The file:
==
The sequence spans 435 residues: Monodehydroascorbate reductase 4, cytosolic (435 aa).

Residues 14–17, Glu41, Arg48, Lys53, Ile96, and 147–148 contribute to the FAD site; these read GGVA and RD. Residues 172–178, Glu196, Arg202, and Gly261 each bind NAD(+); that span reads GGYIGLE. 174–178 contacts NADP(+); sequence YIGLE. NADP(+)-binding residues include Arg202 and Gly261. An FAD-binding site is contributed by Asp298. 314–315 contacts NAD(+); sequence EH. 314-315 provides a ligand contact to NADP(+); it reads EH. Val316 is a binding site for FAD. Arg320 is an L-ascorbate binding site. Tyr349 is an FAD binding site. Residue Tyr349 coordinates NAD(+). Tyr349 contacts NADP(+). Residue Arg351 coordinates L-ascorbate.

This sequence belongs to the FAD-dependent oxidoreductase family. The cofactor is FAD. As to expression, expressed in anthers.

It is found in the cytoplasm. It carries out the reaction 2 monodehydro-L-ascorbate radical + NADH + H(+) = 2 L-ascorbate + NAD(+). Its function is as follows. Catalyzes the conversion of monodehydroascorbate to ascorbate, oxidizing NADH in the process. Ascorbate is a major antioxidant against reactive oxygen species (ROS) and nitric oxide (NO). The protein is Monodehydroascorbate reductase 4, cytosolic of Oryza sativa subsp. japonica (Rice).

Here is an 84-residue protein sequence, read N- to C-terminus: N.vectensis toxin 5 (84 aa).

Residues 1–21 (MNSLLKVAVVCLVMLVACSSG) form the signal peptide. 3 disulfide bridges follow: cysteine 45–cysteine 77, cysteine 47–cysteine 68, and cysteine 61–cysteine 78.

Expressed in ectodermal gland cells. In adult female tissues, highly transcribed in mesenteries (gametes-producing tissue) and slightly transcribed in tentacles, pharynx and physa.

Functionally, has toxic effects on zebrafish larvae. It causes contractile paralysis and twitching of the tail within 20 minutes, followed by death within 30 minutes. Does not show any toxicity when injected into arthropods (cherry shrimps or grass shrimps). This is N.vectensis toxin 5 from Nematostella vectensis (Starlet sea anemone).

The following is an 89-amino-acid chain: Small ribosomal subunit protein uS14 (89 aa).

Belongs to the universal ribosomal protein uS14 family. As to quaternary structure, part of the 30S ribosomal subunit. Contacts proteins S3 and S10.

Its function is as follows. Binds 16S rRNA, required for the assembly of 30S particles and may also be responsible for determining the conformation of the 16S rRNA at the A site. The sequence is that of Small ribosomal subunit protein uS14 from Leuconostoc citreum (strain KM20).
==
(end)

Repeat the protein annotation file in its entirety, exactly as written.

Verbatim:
The sequence spans 435 residues: Monodehydroascorbate reductase 4, cytosolic (435 aa).

Residues 14–17, Glu41, Arg48, Lys53, Ile96, and 147–148 contribute to the FAD site; these read GGVA and RD. Residues 172–178, Glu196, Arg202, and Gly261 each bind NAD(+); that span reads GGYIGLE. 174–178 contacts NADP(+); sequence YIGLE. NADP(+)-binding residues include Arg202 and Gly261. An FAD-binding site is contributed by Asp298. 314–315 contacts NAD(+); sequence EH. 314-315 provides a ligand contact to NADP(+); it reads EH. Val316 is a binding site for FAD. Arg320 is an L-ascorbate binding site. Tyr349 is an FAD binding site. Residue Tyr349 coordinates NAD(+). Tyr349 contacts NADP(+). Residue Arg351 coordinates L-ascorbate.

This sequence belongs to the FAD-dependent oxidoreductase family. The cofactor is FAD. As to expression, expressed in anthers.

It is found in the cytoplasm. It carries out the reaction 2 monodehydro-L-ascorbate radical + NADH + H(+) = 2 L-ascorbate + NAD(+). Its function is as follows. Catalyzes the conversion of monodehydroascorbate to ascorbate, oxidizing NADH in the process. Ascorbate is a major antioxidant against reactive oxygen species (ROS) and nitric oxide (NO). The protein is Monodehydroascorbate reductase 4, cytosolic of Oryza sativa subsp. japonica (Rice).

Here is an 84-residue protein sequence, read N- to C-terminus: N.vectensis toxin 5 (84 aa).

Residues 1–21 (MNSLLKVAVVCLVMLVACSSG) form the signal peptide. 3 disulfide bridges follow: cysteine 45–cysteine 77, cysteine 47–cysteine 68, and cysteine 61–cysteine 78.

Expressed in ectodermal gland cells. In adult female tissues, highly transcribed in mesenteries (gametes-producing tissue) and slightly transcribed in tentacles, pharynx and physa.

Functionally, has toxic effects on zebrafish larvae. It causes contractile paralysis and twitching of the tail within 20 minutes, followed by death within 30 minutes. Does not show any toxicity when injected into arthropods (cherry shrimps or grass shrimps). This is N.vectensis toxin 5 from Nematostella vectensis (Starlet sea anemone).

The following is an 89-amino-acid chain: Small ribosomal subunit protein uS14 (89 aa).

Belongs to the universal ribosomal protein uS14 family. As to quaternary structure, part of the 30S ribosomal subunit. Contacts proteins S3 and S10.

Its function is as follows. Binds 16S rRNA, required for the assembly of 30S particles and may also be responsible for determining the conformation of the 16S rRNA at the A site. The sequence is that of Small ribosomal subunit protein uS14 from Leuconostoc citreum (strain KM20).